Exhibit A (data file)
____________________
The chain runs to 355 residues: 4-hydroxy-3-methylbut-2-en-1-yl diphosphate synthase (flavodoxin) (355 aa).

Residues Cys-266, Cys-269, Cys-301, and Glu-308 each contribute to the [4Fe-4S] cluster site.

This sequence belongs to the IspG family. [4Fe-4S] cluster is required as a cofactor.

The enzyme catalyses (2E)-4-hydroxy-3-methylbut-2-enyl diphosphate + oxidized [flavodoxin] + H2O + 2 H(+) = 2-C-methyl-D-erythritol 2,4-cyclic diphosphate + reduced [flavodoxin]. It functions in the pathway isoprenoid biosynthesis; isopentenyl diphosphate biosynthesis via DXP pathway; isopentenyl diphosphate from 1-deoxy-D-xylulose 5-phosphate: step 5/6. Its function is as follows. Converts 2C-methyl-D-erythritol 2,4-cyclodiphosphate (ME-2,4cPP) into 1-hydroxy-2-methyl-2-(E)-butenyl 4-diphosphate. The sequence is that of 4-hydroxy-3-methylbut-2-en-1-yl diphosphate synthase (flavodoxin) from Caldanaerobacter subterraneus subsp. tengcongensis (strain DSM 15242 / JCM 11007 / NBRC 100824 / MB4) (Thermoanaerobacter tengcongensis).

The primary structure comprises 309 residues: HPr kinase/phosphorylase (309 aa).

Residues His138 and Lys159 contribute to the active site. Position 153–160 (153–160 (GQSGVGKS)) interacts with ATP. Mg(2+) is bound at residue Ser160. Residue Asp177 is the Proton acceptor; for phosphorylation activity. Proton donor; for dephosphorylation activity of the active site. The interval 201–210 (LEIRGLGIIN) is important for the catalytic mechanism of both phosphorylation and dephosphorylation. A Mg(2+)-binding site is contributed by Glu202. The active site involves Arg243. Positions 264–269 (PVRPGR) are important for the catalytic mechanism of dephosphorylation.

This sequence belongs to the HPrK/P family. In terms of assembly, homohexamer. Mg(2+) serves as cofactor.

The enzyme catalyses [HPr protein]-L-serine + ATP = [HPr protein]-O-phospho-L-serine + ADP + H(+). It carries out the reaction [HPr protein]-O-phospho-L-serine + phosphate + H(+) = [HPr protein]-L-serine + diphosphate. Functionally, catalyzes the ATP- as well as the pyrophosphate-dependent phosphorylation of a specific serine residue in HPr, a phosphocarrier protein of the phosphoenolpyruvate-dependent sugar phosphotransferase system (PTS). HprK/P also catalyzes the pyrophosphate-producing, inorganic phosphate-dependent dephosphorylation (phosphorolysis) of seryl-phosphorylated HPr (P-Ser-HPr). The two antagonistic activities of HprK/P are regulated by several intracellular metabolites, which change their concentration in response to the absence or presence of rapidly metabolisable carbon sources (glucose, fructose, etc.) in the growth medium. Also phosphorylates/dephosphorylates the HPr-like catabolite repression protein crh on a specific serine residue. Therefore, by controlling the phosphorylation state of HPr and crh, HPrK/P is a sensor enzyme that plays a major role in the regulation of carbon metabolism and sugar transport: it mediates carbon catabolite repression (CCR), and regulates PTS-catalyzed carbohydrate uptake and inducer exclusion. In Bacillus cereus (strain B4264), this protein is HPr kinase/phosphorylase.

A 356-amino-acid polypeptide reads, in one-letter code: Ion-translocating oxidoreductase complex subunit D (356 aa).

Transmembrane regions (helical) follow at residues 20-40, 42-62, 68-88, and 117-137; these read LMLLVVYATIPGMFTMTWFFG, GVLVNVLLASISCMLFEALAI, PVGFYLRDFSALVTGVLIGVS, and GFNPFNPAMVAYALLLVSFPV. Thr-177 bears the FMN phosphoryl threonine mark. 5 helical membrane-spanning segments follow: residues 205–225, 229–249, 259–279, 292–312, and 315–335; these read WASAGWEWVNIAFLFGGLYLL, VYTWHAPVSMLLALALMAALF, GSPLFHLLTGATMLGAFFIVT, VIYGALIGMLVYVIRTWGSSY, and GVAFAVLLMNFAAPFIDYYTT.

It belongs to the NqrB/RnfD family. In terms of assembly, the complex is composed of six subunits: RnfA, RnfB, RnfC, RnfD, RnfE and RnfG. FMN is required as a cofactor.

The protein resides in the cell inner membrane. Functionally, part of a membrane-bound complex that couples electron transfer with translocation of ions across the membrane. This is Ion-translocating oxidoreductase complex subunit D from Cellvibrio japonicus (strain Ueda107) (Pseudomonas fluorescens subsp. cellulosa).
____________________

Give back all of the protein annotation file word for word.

The chain runs to 355 residues: 4-hydroxy-3-methylbut-2-en-1-yl diphosphate synthase (flavodoxin) (355 aa).

Residues Cys-266, Cys-269, Cys-301, and Glu-308 each contribute to the [4Fe-4S] cluster site.

This sequence belongs to the IspG family. [4Fe-4S] cluster is required as a cofactor.

The enzyme catalyses (2E)-4-hydroxy-3-methylbut-2-enyl diphosphate + oxidized [flavodoxin] + H2O + 2 H(+) = 2-C-methyl-D-erythritol 2,4-cyclic diphosphate + reduced [flavodoxin]. It functions in the pathway isoprenoid biosynthesis; isopentenyl diphosphate biosynthesis via DXP pathway; isopentenyl diphosphate from 1-deoxy-D-xylulose 5-phosphate: step 5/6. Its function is as follows. Converts 2C-methyl-D-erythritol 2,4-cyclodiphosphate (ME-2,4cPP) into 1-hydroxy-2-methyl-2-(E)-butenyl 4-diphosphate. The sequence is that of 4-hydroxy-3-methylbut-2-en-1-yl diphosphate synthase (flavodoxin) from Caldanaerobacter subterraneus subsp. tengcongensis (strain DSM 15242 / JCM 11007 / NBRC 100824 / MB4) (Thermoanaerobacter tengcongensis).

The primary structure comprises 309 residues: HPr kinase/phosphorylase (309 aa).

Residues His138 and Lys159 contribute to the active site. Position 153–160 (153–160 (GQSGVGKS)) interacts with ATP. Mg(2+) is bound at residue Ser160. Residue Asp177 is the Proton acceptor; for phosphorylation activity. Proton donor; for dephosphorylation activity of the active site. The interval 201–210 (LEIRGLGIIN) is important for the catalytic mechanism of both phosphorylation and dephosphorylation. A Mg(2+)-binding site is contributed by Glu202. The active site involves Arg243. Positions 264–269 (PVRPGR) are important for the catalytic mechanism of dephosphorylation.

This sequence belongs to the HPrK/P family. In terms of assembly, homohexamer. Mg(2+) serves as cofactor.

The enzyme catalyses [HPr protein]-L-serine + ATP = [HPr protein]-O-phospho-L-serine + ADP + H(+). It carries out the reaction [HPr protein]-O-phospho-L-serine + phosphate + H(+) = [HPr protein]-L-serine + diphosphate. Functionally, catalyzes the ATP- as well as the pyrophosphate-dependent phosphorylation of a specific serine residue in HPr, a phosphocarrier protein of the phosphoenolpyruvate-dependent sugar phosphotransferase system (PTS). HprK/P also catalyzes the pyrophosphate-producing, inorganic phosphate-dependent dephosphorylation (phosphorolysis) of seryl-phosphorylated HPr (P-Ser-HPr). The two antagonistic activities of HprK/P are regulated by several intracellular metabolites, which change their concentration in response to the absence or presence of rapidly metabolisable carbon sources (glucose, fructose, etc.) in the growth medium. Also phosphorylates/dephosphorylates the HPr-like catabolite repression protein crh on a specific serine residue. Therefore, by controlling the phosphorylation state of HPr and crh, HPrK/P is a sensor enzyme that plays a major role in the regulation of carbon metabolism and sugar transport: it mediates carbon catabolite repression (CCR), and regulates PTS-catalyzed carbohydrate uptake and inducer exclusion. In Bacillus cereus (strain B4264), this protein is HPr kinase/phosphorylase.

A 356-amino-acid polypeptide reads, in one-letter code: Ion-translocating oxidoreductase complex subunit D (356 aa).

Transmembrane regions (helical) follow at residues 20-40, 42-62, 68-88, and 117-137; these read LMLLVVYATIPGMFTMTWFFG, GVLVNVLLASISCMLFEALAI, PVGFYLRDFSALVTGVLIGVS, and GFNPFNPAMVAYALLLVSFPV. Thr-177 bears the FMN phosphoryl threonine mark. 5 helical membrane-spanning segments follow: residues 205–225, 229–249, 259–279, 292–312, and 315–335; these read WASAGWEWVNIAFLFGGLYLL, VYTWHAPVSMLLALALMAALF, GSPLFHLLTGATMLGAFFIVT, VIYGALIGMLVYVIRTWGSSY, and GVAFAVLLMNFAAPFIDYYTT.

It belongs to the NqrB/RnfD family. In terms of assembly, the complex is composed of six subunits: RnfA, RnfB, RnfC, RnfD, RnfE and RnfG. FMN is required as a cofactor.

The protein resides in the cell inner membrane. Functionally, part of a membrane-bound complex that couples electron transfer with translocation of ions across the membrane. This is Ion-translocating oxidoreductase complex subunit D from Cellvibrio japonicus (strain Ueda107) (Pseudomonas fluorescens subsp. cellulosa).